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We all know it’s best to address misbehavior early on. Learn how the CPR framework can help your classroom. Now that we’re officially settled into the school year, students are more comfortable, and we’ve established classroom norms. Now is also the time students start to break a few of those rules

Oct 05, 2018

We all know it’s best to address misbehavior early on. Learn how the CPR framework can help your classroom.


Now that we’re officially settled into the school year, students are more comfortable, and we’ve established classroom norms. Now is also the time students start to break a few of those rules. It’s important to address these violations and have the difficult conversations with students immediately to correct the behavior and maintain high expectations for all students.

Ask yourself these questions:

  • What is a difficult conversation?

  • What’s a safe environment to have these conversations with students?

  • What steps can we take to have one?


Difficult conversations are open, honest, respectful, and face-to-face discussions around challenging topics. Often, there’s a focus on holding the other party accountable, resolving an issue, etc. This step-by-step guide can help ensure your conversations are fruitful.

1. Focus on the Content.

The first time a problem comes up, talk about what just happened. If a student has violated a norm or a rule, focus on the content when addressing the misbehavior. The content usually deals with a single event — the here and now. Talk about the facts and what you saw and heard. What did you observe? It’s important to address this norm violation the first time it happens. Do not avoid this difficult conversation because you might want to avoid conflict. By addressing it the first time, you’ll reduce the chance of continued misbehavior.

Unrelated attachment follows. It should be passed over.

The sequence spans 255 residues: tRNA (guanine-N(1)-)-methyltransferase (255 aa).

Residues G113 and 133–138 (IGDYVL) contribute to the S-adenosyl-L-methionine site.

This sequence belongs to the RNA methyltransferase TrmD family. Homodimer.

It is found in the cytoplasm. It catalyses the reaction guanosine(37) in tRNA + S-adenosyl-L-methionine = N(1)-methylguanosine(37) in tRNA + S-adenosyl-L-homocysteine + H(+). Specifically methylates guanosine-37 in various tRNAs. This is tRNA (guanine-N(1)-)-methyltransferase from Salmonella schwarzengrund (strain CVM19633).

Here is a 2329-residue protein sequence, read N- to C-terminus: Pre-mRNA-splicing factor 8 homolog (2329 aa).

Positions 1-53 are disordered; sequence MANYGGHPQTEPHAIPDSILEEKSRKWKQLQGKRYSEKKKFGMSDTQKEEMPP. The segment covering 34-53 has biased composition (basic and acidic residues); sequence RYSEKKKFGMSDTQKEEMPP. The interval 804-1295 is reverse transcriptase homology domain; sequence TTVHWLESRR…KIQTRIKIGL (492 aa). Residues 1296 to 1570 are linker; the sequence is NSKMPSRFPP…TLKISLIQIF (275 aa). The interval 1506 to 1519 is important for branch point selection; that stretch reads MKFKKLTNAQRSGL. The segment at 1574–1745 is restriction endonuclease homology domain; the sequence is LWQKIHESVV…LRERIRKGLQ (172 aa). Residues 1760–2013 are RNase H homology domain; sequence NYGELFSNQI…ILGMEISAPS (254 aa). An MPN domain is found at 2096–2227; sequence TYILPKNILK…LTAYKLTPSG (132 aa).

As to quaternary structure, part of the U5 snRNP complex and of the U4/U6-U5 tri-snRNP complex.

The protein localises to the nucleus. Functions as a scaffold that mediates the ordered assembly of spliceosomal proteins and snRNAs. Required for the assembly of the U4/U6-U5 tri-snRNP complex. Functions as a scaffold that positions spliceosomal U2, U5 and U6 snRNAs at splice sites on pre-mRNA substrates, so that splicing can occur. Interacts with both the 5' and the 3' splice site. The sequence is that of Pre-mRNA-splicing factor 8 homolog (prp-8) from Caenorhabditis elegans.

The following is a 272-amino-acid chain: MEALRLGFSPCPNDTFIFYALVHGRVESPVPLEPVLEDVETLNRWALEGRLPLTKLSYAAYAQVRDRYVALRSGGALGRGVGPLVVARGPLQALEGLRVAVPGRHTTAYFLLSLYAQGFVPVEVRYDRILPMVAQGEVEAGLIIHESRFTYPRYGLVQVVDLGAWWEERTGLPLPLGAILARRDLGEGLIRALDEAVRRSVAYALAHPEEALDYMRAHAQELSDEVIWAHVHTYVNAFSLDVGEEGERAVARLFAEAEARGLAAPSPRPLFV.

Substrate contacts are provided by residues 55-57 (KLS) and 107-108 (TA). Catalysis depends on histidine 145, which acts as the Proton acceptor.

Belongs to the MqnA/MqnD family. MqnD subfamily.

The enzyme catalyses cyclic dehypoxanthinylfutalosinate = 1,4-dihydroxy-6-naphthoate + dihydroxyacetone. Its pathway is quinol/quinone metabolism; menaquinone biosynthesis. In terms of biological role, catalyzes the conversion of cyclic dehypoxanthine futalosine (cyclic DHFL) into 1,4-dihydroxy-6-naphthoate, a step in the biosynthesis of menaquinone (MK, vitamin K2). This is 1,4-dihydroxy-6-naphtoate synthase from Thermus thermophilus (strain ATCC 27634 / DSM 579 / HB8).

During the math lesson today, you kept talking loudly while I introduced the Pythagorean Theory and distracted your group.

2. Focus on the Pattern.

What if it happens again and the same rule is violated? If it’s the same misbehavior, it’s best now to focus on the pattern of misbehavior. Talk about the pattern and what has been happening over time.

This is the second time this has happened. You agreed it wouldn’t happen again, and I’m concerned I can’t count on you to keep a promise.

3. Focus on the Relationship.

Finally, if the issue persists, address the relationship. As the problem continues, talk about the relationship and what’s happening to us.

This is starting to put a strain on how we work together. I feel like I have to nag to keep you from violating this norm, and I don’t like doing that. I guess my fear is that I can’t trust you to keep the agreements you make.

Think about a difficult conversation you might need to have soon (in your classroom, personal life, etc.). With whom do you need to speak? What do you need to discuss? What is the content? Is there a pattern? Practice using the CPR framework for your next difficult conversation. Figure out what works best for you to hold people accountable or resolve issues.

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